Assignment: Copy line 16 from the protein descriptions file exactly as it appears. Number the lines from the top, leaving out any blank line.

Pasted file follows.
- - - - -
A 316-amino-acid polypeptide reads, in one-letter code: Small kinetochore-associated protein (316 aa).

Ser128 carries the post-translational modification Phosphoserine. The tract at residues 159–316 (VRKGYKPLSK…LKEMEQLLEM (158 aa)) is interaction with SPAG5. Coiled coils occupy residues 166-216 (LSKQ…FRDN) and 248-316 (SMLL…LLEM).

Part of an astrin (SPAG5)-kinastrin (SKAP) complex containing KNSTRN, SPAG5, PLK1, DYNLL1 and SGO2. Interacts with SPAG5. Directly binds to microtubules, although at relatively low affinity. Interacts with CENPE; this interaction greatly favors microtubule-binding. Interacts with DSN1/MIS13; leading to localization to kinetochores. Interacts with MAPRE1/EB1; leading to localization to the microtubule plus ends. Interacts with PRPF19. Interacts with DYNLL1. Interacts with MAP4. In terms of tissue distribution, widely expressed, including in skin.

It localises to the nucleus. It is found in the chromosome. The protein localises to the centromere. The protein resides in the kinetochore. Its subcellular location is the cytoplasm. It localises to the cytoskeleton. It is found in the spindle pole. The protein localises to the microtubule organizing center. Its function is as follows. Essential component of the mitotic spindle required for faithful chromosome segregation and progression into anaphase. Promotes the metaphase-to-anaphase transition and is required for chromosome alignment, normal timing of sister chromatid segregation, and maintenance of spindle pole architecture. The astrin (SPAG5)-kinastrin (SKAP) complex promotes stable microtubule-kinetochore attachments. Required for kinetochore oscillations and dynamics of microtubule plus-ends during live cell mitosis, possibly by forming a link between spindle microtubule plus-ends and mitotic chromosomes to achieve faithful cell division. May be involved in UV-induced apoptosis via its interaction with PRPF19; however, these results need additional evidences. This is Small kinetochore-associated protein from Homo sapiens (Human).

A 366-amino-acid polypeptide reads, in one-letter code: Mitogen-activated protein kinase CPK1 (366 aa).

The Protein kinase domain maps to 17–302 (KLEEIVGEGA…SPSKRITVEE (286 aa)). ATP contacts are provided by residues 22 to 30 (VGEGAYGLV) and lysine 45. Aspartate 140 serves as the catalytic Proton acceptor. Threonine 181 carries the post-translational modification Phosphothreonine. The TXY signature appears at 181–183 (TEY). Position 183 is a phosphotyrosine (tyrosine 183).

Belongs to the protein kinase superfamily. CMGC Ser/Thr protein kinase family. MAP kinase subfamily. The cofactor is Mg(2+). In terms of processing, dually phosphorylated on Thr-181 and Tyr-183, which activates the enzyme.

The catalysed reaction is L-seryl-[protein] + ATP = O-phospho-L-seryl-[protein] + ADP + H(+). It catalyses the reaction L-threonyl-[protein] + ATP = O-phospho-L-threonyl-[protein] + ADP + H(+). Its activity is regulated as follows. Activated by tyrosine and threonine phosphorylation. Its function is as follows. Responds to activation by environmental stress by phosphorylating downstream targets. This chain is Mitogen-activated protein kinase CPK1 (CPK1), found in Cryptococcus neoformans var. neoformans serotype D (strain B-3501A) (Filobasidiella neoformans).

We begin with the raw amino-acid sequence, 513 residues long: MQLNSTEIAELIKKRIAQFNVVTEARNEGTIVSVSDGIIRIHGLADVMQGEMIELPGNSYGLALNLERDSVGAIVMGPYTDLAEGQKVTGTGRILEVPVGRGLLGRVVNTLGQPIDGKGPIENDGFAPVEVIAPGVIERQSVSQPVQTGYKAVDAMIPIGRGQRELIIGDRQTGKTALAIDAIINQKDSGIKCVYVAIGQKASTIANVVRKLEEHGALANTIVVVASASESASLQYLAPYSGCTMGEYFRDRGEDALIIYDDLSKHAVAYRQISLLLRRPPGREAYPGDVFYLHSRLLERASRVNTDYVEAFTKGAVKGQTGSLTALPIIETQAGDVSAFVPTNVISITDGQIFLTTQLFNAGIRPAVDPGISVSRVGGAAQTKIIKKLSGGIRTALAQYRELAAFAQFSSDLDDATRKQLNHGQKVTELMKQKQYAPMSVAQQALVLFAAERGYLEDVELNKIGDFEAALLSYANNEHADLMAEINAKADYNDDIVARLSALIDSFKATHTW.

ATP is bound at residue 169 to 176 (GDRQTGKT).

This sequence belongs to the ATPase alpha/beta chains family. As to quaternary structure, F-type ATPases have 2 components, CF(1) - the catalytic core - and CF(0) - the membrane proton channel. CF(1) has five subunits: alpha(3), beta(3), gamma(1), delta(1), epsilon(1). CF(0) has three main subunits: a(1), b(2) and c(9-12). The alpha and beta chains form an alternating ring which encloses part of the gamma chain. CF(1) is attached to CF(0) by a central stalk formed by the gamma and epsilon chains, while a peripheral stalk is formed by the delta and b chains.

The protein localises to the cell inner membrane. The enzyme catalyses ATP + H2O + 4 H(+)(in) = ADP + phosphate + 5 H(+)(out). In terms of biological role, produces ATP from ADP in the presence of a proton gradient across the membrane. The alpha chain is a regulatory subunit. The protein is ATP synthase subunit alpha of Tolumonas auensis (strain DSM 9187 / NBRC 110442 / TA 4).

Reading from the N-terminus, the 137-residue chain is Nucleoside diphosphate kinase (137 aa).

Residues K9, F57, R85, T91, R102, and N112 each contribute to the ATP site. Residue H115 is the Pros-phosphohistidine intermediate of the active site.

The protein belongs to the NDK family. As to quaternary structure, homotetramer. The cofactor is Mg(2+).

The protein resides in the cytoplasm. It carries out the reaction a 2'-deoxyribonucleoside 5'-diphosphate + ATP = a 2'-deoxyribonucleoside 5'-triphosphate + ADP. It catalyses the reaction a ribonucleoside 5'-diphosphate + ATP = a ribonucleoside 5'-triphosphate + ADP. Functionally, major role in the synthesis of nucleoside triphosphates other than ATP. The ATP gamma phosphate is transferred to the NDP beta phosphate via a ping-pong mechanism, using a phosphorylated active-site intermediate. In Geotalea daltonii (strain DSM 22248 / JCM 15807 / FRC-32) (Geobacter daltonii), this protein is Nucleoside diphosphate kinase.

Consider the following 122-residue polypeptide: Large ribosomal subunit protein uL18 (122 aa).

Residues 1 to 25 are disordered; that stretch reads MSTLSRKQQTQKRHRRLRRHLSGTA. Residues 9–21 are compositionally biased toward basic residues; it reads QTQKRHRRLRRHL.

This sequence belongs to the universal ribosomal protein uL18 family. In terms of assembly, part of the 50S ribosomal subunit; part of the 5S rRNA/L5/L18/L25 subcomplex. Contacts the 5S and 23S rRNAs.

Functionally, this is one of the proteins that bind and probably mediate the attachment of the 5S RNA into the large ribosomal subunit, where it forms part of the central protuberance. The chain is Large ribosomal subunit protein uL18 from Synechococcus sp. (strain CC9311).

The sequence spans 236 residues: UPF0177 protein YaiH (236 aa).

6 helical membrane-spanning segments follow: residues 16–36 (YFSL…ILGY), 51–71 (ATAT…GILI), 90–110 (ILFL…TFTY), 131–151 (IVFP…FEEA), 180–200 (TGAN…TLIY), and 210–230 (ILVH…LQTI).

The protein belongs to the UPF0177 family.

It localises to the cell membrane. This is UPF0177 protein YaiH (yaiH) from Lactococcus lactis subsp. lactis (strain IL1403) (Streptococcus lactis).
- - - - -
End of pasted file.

The protein resides in the cytoplasm. It carries out the reaction a 2'-deoxyribonucleoside 5'-diphosphate + ATP = a 2'-deoxyribonucleoside 5'-triphosphate + ADP. It catalyses the reaction a ribonucleoside 5'-diphosphate + ATP = a ribonucleoside 5'-triphosphate + ADP. Functionally, major role in the synthesis of nucleoside triphosphates other than ATP. The ATP gamma phosphate is transferred to the NDP beta phosphate via a ping-pong mechanism, using a phosphorylated active-site intermediate. In Geotalea daltonii (strain DSM 22248 / JCM 15807 / FRC-32) (Geobacter daltonii), this protein is Nucleoside diphosphate kinase.